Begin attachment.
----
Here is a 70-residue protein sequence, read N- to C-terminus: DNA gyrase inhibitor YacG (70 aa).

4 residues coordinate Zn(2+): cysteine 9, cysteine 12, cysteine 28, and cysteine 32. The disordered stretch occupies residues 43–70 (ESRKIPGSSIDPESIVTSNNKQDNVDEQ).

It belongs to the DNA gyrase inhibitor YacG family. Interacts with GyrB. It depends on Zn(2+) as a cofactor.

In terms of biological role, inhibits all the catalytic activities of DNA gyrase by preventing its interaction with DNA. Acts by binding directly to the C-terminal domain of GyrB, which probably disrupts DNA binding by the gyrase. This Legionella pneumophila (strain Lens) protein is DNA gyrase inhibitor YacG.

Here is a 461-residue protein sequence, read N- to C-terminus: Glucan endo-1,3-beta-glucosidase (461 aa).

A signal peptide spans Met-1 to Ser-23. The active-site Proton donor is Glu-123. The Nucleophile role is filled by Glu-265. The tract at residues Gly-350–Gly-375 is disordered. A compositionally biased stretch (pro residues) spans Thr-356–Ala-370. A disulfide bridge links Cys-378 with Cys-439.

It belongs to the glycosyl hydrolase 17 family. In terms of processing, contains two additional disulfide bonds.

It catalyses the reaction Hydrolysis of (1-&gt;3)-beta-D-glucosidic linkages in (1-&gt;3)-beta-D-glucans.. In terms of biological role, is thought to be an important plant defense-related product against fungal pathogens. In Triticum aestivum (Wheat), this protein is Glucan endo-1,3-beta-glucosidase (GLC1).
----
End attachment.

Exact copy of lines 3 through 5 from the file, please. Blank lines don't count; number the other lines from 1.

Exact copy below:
It belongs to the DNA gyrase inhibitor YacG family. Interacts with GyrB. It depends on Zn(2+) as a cofactor.

In terms of biological role, inhibits all the catalytic activities of DNA gyrase by preventing its interaction with DNA. Acts by binding directly to the C-terminal domain of GyrB, which probably disrupts DNA binding by the gyrase. This Legionella pneumophila (strain Lens) protein is DNA gyrase inhibitor YacG.

Here is a 461-residue protein sequence, read N- to C-terminus: Glucan endo-1,3-beta-glucosidase (461 aa).